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I'm using ServletRequestListener to attach to new requests, get a ServletRequest object and extract cookies from it.

I've noticed that only HTTPServletRequest has cookies but I haven't found a connection between those two objects.

Is it okay to use

HttpServletRequest request = ((HttpServletRequest) FacesContext.getCurrentInstance()
                .getExternalContext().getRequest());

to retrieve the request while in a RequestInitialized method? (I do want to run on every request)

FYI - This is all done in a JSF 1.2 Application

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2 Answers 2

up vote 4 down vote accepted

This is not correct. The FacesContext isn't available in a ServletRequestListener per se. The getCurrentInstance() might return null, leading to NPE's.

If you're running the webapp on a HTTP webserver (and thus not some Portlet webserver for example), you could just cast the ServletRequest to HttpServletRequest.

public void requestInitialized(ServletRequestEvent event) {
    HttpServletRequest request = (HttpServletRequest) event.getServletRequest();
    // ...
}

Note that a more common practice is to use a Filter for this since you can map this on a fixed URL pattern like *.jsf or even on specific servlets so that it runs only when the FacesServlet runs. You might for example want to skip cookie checks on static resources like CSS/JS/images.

public void doFilter(ServletRequest req, ServletResponse res, FilterChain chain) {
    HttpServletRequest request = (HttpServletRequest) req;
    // ...
    chain.doFilter(req, res);
}

When you happens to be already inside the JSF context (in a managed bean, phaselistener or whatever), you could just use ExternalContext#getRequestCookieMap() to get the cookies.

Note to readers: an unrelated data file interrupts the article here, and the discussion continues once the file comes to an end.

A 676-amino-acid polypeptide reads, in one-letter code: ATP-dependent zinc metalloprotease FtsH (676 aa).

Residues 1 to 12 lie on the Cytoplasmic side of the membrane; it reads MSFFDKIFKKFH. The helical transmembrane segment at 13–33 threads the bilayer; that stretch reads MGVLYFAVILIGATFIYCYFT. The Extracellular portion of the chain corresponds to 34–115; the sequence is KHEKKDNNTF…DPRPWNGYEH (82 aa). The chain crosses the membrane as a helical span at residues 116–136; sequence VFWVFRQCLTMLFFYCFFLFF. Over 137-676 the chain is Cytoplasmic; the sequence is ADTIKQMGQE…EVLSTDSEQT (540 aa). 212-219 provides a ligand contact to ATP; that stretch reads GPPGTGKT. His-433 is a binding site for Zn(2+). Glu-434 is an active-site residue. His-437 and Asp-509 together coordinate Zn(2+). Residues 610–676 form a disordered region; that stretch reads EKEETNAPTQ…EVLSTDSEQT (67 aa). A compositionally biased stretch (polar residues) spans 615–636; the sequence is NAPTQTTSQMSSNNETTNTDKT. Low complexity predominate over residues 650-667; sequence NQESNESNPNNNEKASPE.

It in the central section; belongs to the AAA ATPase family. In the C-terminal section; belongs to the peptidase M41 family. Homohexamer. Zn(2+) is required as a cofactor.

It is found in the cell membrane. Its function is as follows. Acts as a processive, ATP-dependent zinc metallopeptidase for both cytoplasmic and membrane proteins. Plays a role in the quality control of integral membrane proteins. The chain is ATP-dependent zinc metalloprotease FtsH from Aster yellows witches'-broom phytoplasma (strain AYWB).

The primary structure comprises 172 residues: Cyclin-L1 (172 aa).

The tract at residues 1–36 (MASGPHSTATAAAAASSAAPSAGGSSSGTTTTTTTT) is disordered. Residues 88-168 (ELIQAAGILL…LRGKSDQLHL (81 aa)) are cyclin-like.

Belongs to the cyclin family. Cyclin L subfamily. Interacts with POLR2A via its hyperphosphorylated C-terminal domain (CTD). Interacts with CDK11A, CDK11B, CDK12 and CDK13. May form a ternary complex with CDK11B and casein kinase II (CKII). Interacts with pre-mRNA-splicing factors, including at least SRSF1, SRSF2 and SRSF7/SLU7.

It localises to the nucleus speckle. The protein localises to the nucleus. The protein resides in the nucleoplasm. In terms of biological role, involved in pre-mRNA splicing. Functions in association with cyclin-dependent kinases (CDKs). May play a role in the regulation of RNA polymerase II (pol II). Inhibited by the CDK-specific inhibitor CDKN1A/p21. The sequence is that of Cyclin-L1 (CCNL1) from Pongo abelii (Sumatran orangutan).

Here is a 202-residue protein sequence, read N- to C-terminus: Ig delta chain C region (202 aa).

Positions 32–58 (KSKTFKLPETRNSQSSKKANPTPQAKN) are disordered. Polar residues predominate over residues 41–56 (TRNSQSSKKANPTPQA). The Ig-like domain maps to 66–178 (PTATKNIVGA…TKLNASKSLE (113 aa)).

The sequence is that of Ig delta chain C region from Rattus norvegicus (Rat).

Map<String, Object> cookies = externalContext.getRequestCookieMap();
// ...

When running JSF on top of Servlet API, the map value is of type javax.servlet.http.Cookie.

Cookie cookie = (Cookie) cookies.get("name");
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Yes, you can do that. In Web scenarios, this will always be ok. If you want to be sure, you could do a check for the type first. (Good practice anyway):

if (FacesContext.getCurrentInstance().getExternalContext().getRequest() instanceof HttpServletRequest) {
...

By the way: Why do you have to use FacesContext? From where are you calling this code?

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I don't have to. Is there another way? I'm using it cuz i'm in a JSF application. –  Ben Mar 24 '11 at 10:26
    
Sorry, I think, I overlooked that part. Do you mean Application as in javax.faces.application.Application? In that case, you do not have a choice. –  nfechner Mar 24 '11 at 10:33

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